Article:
Two daughters, two deaths, two forms of denialism

ostrich burying head in sand ignoring problems

Denialism kills.

Christine Maggiore was in prime form, engaging and articulate, when she explained to a Phoenix radio host in late March why she didn’t believe HIV caused AIDS.

The HIV-positive mother of two laid out matter-of-factly why, even while pregnant, she hadn’t taken HIV medications, and why she had never tested her children for the virus.

“Our children have excellent records of health,” Maggiore said on the Air America program when asked about 7-year-old Charlie and 3-year-old Eliza Jane Scovill. “They’ve never had respiratory problems, flus, intractable colds, ear infections, nothing. So, our choices, however radical they may seem, are extremely well-founded.”

Seven weeks later, Eliza Jane was dead. She died of AIDS related pneumonia in May 2005.

Denialism kills. Don’t let your children be victims.

Maggiore had a homebirth with Eliza because no doctor would care for her unless she agreed to take medication to prevent the transmission of AIDS to her unborn child. She was counseled not to breastfeed Eliza, but she did so, and published pictures of herself breastfeeding Eliza to show her confidence in her belief that HIV does not cause AIDS. She never allowed Eliza to be tested for HIV, because she felt that there was “no need”.

After her daughter’s death, Maggiore acknowledged that she never mentioned her HIV status, and the fact that her daughter was almost certainly HIV positive, because she did not want doctors to “discriminate” against her daughter. Although the autopsy report and the slides of the pathology examination were released publicly, Maggiore insisted that Eliza died of an anaphylactic reaction to antibiotics, not of pneumocystis pneumonia.

Christine Maggiore was responsible for her daughter’s death. Her denialism was more important to her than her daughter’s life.

Carsyn Leigh Davis, 17, died of COVID-19 last month for the same reason. Her parents’ denialism was more important to them than their daughter’s life.

Carsyn had a complex medical history and was immunocompromised.

No matter. Her mother posted a stream of denialist nonsense on Twitter:


Not surprisingly, she was also an anti-vaxxer:


How did Carsyn get COVID-19? Her parents sent her to this party at her church.


Her mother sent her to the party despite the fact that Carsyn had just about every possible risk factor for COVID death that any white teen could have. She had fought cancer, neurologic disease and was obese.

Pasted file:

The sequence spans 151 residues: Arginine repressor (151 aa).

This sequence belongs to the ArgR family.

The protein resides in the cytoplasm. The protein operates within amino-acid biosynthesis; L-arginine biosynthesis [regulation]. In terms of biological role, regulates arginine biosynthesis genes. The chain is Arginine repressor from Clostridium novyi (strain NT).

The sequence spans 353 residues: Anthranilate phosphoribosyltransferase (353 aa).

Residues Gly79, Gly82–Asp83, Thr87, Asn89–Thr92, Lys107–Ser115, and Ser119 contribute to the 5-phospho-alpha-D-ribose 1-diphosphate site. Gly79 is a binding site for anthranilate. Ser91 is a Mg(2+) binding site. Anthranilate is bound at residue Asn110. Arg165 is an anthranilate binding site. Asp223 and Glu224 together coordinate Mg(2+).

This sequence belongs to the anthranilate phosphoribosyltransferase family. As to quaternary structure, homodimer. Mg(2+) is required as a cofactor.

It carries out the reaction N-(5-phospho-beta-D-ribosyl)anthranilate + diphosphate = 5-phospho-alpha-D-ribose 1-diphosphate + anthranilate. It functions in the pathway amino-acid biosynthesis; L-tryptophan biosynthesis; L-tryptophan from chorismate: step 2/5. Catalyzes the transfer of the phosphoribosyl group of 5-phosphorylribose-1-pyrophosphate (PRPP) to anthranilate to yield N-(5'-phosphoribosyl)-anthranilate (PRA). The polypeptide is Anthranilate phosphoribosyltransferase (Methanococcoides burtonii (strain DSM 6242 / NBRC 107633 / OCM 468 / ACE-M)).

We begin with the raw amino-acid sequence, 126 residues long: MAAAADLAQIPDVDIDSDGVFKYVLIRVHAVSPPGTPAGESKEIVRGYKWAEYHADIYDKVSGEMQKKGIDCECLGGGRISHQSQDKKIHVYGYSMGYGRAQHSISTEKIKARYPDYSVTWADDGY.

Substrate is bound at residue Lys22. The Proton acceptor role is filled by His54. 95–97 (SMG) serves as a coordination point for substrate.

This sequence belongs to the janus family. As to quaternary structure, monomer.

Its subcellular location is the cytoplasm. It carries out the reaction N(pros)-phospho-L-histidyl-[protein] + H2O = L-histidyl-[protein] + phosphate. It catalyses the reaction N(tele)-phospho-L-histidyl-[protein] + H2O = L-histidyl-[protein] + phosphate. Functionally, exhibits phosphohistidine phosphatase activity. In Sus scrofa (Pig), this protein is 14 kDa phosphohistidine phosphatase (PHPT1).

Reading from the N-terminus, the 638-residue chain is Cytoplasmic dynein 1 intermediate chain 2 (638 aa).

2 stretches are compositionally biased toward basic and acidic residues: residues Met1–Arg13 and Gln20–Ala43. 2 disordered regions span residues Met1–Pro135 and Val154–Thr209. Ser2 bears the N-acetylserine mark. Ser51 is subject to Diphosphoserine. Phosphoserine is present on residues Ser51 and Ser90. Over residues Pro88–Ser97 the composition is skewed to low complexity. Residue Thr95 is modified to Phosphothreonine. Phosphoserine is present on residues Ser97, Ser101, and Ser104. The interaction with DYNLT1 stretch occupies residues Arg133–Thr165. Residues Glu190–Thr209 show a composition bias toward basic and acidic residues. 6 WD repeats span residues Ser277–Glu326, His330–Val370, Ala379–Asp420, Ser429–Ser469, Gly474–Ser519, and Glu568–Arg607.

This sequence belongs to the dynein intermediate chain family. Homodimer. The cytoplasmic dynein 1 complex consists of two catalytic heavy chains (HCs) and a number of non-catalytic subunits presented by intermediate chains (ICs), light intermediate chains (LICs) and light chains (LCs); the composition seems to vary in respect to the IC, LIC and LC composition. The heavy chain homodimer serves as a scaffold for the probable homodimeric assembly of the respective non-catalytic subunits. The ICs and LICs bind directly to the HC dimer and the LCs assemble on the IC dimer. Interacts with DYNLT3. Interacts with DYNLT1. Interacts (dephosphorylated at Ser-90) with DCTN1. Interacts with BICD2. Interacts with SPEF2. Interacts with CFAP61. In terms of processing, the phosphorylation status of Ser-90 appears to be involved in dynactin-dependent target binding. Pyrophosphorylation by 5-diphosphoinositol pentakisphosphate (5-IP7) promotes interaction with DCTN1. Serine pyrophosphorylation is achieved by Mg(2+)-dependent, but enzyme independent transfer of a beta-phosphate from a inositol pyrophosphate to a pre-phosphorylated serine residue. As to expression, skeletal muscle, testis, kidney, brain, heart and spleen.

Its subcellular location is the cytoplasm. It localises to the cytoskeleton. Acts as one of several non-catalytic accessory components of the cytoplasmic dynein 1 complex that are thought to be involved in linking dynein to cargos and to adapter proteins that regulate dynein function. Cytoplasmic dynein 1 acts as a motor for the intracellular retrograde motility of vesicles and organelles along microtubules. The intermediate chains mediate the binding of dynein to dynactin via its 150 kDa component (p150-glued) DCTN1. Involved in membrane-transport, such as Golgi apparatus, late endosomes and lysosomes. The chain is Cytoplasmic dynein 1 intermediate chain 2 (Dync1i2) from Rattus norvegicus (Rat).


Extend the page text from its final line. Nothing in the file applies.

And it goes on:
When she got sick, her parents (a nurse and a physician’s assistant) treated her with hydroxychloroquine. When she had trouble breathing, they gave her her grandfather’s supplemental oxygen.

It wasn’t enough. Only then did her parents seek medical care for her.

She was treated in a pediatric ICU:

Carsyn’s parents declined to have her intubated, and she instead started receiving plasma therapy, the report said. But by June 22, her condition wasn’t improving and “intubation was required,” the medical examiner wrote.

Despite “aggressive therapy and maneuvers,” Carsyn still didn’t get better, leading Brunton Davis to request “heroic efforts” even knowing that her daughter “had low chance of meaningful survival,” according to the report.

She died shortly after on June 23, twelve days after the “release party”, and only two days after her 17th birthday.

Why do denialists deny?

…[D]enialism is based on irrational and illogical thinking. Denialists do not generate new information to refute scientific claims. To the contrary, they ignore established knowledge, and distort reality to support a preconceived ideology. Denialism is grounded in rhetorical tactics that are designed to give the appearance of a debate among experts, when in actuality there is none. In fact, denialists manufacture doubt by identifying any sign of disagreement among scientists at any point in history and use that false reality to claim that the evidence is inconclusive… Discarding the objectivity and logic of science, denialists use emotionally charged assertions.

Why do some people become denialists?

Psychologically, denial is a natural coping response to threatening and traumatic experiences. It is a buffering mechanism that gives a person time to adjust before facing the threat. Denialism exploits denial as a coping response by offering an escape from the threat.

Paradoxically, those most vulnerable to the threat — like Eliza Scovill’s mother and Carsyn Davis’ parents — are most susceptible to denialism. Rather than cope with fear of severe, they deny that severe illness is even a possibility.

Do denialists ever learn?

Christine Maggiore didn’t. In December 2008 Christine Maggiore died of AIDS related pneumonia. To the very end she insisted that HIV does not cause AIDS and refused the medications that could have saved her life.

It remains to be seen whether Carsyn Davis’ parents will learn from their daughter’s death. That would require accepting responsibility for their role in causing it and I suspect that won’t be happening any time soon.

Denialism kills. Don’t let your children be victims.